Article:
HDMI Cables
HDMI Cable ImageHDMI Cables stands for High-Definition Multimedia Interface cables and are the new standard in providing both audio and video transmission for high definition televisions.  A single HDMI cable will provide both HD picture and sound and can be used for connecting Blue-Ray players, HD-capable digital cable boxes, computers, and over-the-top media players to your HDTV.  The HD video and audio content is transmitted digitally through the HDMI cable which means there is little to no signal degradation, even over long distances. For more on HDMI cables and their uses visit https://www.techwalla.com/articles/what-is-an-hdmi-cable-used-for

Digital Optical Audio CablesDigital Audio Cable Image
A Digital Optical Audio cable is a fiber optic cable used to connect DVD players or a set-top box to a sound bar or home theater system. Because it is a fiber optic cable, it transmits pure high-quality audio through light. Note that some audio components have moved to using HDMI instead of a Digital Optical Audio Cable, but there are still many products new and old that use this type of cable.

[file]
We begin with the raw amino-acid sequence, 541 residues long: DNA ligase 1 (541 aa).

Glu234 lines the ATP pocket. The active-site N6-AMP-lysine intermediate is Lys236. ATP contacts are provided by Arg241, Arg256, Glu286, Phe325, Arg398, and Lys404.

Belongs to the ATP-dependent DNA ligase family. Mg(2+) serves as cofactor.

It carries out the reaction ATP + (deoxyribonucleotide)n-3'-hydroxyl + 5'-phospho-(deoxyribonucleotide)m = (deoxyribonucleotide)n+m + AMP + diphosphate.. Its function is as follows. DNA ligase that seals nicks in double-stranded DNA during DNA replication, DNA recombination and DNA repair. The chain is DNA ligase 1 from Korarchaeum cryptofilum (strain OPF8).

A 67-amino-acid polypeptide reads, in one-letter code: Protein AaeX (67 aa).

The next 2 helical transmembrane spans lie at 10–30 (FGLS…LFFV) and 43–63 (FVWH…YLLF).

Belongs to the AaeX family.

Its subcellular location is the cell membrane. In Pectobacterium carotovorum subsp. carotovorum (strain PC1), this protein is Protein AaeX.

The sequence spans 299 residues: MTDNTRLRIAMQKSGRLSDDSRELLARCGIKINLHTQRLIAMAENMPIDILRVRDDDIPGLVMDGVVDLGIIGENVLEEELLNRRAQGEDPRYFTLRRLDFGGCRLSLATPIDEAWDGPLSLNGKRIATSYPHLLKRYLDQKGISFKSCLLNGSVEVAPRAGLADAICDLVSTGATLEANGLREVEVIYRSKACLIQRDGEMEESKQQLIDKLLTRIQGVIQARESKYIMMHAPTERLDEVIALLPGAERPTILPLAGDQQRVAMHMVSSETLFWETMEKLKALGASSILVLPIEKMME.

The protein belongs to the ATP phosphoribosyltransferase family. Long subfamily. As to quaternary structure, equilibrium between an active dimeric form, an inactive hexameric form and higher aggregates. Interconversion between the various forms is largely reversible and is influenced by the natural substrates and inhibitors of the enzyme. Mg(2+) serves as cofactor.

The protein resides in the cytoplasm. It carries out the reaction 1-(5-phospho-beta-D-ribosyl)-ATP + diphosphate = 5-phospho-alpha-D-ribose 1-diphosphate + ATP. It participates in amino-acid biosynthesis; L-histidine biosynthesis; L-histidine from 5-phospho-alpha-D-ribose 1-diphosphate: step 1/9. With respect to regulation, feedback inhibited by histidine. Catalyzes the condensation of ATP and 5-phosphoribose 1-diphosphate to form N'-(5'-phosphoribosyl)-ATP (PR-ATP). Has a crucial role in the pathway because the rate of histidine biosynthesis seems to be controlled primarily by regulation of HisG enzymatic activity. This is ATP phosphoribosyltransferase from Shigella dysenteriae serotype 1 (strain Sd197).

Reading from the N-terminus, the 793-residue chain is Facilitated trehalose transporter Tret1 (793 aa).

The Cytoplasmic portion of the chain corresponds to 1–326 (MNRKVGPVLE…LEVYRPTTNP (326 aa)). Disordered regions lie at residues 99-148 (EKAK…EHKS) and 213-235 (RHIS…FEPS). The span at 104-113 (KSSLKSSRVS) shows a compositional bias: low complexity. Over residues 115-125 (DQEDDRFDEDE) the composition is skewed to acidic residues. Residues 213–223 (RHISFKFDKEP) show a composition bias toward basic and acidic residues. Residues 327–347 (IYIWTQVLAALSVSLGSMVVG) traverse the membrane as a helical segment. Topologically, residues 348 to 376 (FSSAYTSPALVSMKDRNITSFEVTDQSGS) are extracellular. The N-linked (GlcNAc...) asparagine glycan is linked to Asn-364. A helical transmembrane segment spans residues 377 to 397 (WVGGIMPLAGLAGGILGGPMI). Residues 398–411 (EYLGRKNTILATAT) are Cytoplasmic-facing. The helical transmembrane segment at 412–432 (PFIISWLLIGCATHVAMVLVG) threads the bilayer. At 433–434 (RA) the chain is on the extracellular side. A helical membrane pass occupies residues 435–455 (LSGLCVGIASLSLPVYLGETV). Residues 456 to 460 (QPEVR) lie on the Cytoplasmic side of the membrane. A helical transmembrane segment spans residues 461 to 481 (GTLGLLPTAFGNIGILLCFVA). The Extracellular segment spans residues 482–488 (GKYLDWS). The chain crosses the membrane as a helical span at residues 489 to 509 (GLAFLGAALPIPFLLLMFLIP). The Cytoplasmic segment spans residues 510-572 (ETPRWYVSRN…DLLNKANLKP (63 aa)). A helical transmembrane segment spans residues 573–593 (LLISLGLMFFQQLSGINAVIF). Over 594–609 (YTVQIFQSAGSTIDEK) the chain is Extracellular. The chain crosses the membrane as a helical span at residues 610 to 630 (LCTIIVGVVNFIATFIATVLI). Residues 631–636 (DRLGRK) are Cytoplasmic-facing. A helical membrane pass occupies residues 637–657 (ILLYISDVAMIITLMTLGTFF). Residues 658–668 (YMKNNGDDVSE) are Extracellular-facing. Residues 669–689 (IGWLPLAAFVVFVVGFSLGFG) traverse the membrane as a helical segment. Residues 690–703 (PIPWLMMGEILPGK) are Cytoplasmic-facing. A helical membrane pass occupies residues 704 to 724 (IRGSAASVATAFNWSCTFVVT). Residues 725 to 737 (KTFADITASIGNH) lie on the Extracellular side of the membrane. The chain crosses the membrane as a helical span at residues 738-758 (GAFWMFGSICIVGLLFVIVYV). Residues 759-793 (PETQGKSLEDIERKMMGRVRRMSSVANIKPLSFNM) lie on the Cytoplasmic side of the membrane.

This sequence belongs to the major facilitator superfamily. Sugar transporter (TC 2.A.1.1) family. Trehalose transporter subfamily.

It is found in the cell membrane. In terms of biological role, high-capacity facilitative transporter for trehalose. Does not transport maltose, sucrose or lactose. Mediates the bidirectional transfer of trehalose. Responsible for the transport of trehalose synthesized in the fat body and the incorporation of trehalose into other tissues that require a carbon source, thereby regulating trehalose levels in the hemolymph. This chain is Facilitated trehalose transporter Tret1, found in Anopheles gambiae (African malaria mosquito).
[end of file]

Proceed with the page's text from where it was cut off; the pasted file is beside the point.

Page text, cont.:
USB
USB stands for Universal Serial Bus and is the most popular connection used to connect a computer to devices such as digital cameras, printers, scanners, and external hard drives. But many new TVs now have a USB port on them. This is often used for plugging in a hard drive, or flash drive, to view media files on your television.

For a diagram on where each wire plugs in on your HDTV visit: http://www.nytimes.com/interactive/2012/03/21/technology/personaltech/hooking-up-a-new-tv-which-cable-goes-where.html?_r=2&emc=ctb2_20120322&nl=technology&


Cable Organization Ideas: